Guardians of the Galaxy Vol. 2
The audience at the screening seemed to laugh maniacally at all the shenanigans (well, aside from the two 3-year-olds in attendance that just kept talking). My wife and I laughed a few times, but we were really disappointed. For a movie that lazily relies on classic rock hits for hip cred, I can use a band as an analogy. You love their debut album and even enjoyed their concert. You’re anxiously awaiting the second release and…it’s not very good. There might be a few songs that are okay. A decent guitar solo on track #5, but overall, a disappointment and something you’ll never listen to again. Yet people will be convinced this is a great comedy. It’s a mix of being easily amused, and also thinking that when you’re supposed to laugh — you do. It’s why those annoying laugh tracks on TV shows worked in the ‘70s, and why when Kramer opened Seinfeld’s door to barge in, you laughed. It wasn’t all that funny, but you knew you were supposed to laugh, so you did.
Chris Pratt is again the poor man’s Han Solo. He flirts, boasts, and is always willing to bust chops. He has a few good lines, but more often than not, director James Gunn’s idea of a punchline is having him reference something from the ‘80s. Sometimes it works (David Hasselhoff), most times it doesn’t. It’s a shame, because Gunn did a terrific job with the first movie, as well as the underrated superhero movie Super (Rainn Wilson, Ellen Page).
Baby Groot starts the movie off with the terrific opening title sequence. The great ELO song “Mr. Blue Sky” plays while he boogies, and the rest of the crew are fighting for their lives. It’s a shame the rest of the film isn’t as good. It’s also a shame they relied so much on Baby Groot. Less is more sometimes.
It was also disappointing that Rocket the raccoon (Bradley Cooper) is never really funny. He’s just non-stop insults. In the first movie he was hysterical.
The muscular Drax (Dave Bautista) had exactly two funny lines. The rest of the time, the film relied on jokes like how big his turds were.
Gamora (Zoe Saldana) is occupied with her evil sister (Karen Gillan) that wants to kill her. She also has to act like she’s not interested in Star Lord.
There are two actors that bring some heft to the proceedings. Ranger Yondu (Michael Rooker) and his whistling arrow, have a few interesting fight scenes. His character also has an emotional story arc that works well.
Kurt Russell shows up as Ego, the long, lost father of Star Lord. Nothing can put a smile on the face of a guy that grew up in the ‘70s more than seeing him in 1980 driving a Ford Mustang Ghia (the ugliest model ever), and blasting the Looking Glass song “Brandy.” It’s even more enjoyable later when he explains to his son how the lyrics are similar to their journeys.
The action sequences are boring and all over the place. The 3D didn’t add much to all the things swirling and exploding around us.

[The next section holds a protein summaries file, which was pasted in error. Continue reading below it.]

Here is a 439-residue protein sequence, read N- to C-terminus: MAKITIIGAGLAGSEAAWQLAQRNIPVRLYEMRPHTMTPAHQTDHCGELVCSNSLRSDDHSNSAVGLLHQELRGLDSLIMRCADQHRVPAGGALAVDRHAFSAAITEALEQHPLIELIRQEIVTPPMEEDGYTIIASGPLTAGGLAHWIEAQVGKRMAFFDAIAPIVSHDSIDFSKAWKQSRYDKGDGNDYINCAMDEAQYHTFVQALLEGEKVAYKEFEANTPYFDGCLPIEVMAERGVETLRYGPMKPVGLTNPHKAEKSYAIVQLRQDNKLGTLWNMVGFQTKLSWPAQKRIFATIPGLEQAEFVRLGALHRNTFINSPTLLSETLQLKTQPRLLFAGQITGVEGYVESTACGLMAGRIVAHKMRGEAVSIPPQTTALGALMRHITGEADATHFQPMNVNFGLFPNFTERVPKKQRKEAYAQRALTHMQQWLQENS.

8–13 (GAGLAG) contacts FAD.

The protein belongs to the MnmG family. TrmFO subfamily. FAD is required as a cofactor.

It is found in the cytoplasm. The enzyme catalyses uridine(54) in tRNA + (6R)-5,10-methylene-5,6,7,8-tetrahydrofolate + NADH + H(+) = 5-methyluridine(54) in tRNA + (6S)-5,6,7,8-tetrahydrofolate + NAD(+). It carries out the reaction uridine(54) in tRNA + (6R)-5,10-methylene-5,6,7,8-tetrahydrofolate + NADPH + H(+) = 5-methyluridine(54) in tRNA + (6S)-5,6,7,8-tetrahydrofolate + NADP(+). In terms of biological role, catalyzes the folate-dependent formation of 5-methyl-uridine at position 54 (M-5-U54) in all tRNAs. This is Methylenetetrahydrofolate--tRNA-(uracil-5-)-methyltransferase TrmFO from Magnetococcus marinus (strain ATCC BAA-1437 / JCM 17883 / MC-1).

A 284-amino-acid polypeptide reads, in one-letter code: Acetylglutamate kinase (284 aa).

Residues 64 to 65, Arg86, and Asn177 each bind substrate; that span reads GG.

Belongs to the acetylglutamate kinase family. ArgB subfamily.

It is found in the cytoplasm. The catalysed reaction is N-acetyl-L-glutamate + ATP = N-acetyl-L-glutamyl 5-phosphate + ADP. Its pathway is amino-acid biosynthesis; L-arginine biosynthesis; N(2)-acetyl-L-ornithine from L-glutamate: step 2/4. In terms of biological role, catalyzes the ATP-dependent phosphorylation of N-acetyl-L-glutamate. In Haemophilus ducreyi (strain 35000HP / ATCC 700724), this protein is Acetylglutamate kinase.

Elizabeth Debicki (The Great Gatsby) plays the leader of a race of gold colored folks that look like Bond women from Goldfinger. Her crew is after the Guardian crew for batteries the raccoon stole.
It would be nice if that’s all the plot involved, but there’s a lot more. It made this almost two and a half hour movie feel like five.
Dad plays catch with his son — and it’s a blue orb. It’s surprising they didn’t use Harry Chapin’s “Cats in the Cradle.” (they did later use Cat Stevens’ “Father and Son”). Yet it’s not just showing his son how to throw a baseball that he’s interested in. He wants to tell him a few galactic tricks that he’s got up his sleeve.
One of my movie complaints with comedies is when sequels recycle jokes from the first movie. An example here would be the raccoon making fun of the nickname “Taser Face.” It would be a humorous sequence if we didn’t have the same joke with the “Star Lord” name in the first film.
The opening credits tell us Sylvester Stallone is in this. He has two scenes, and about one minute of screen time total.
It’s more interesting watching the fun Stan Lee cameo, and trying to spot two famous Rangers (Seth Green, and heavy metal legend Rob Zombie).
I mentioned the lazy use of classic rock songs. It was also a shame they picked uninteresting ones (My Sweet Lord by George Harrison and The Chain by Fleetwood Mac…with the ever popular slow motion shot of the crew walking). It was great to hear one of the best songs ever: Bring it on Home to Me, while Star Lord says, “Sam Cooke is one of the best Earth singers of all time.”
If critics are going to make fun of the Adam Sandler video game movie Pixels a few years ago…they can’t then laugh at the dumb Pac Man and ‘80s video game references here. They’re equally unfunny.
And maybe I got burned out on this phrase from the last Fast and Furious movie, but they use it here, and it needs to be retired. It’s the “We’re family” line.
Make sure you stay for the entire credits. There are at least four scenes sprinkled throughout.
This gets 2 stars out of 5, but as I said earlier…most people will be tricked into thinking this is a great comedy. So don’t take a cynical critic’s 2 stars to heart. I’m sure you’ll love it.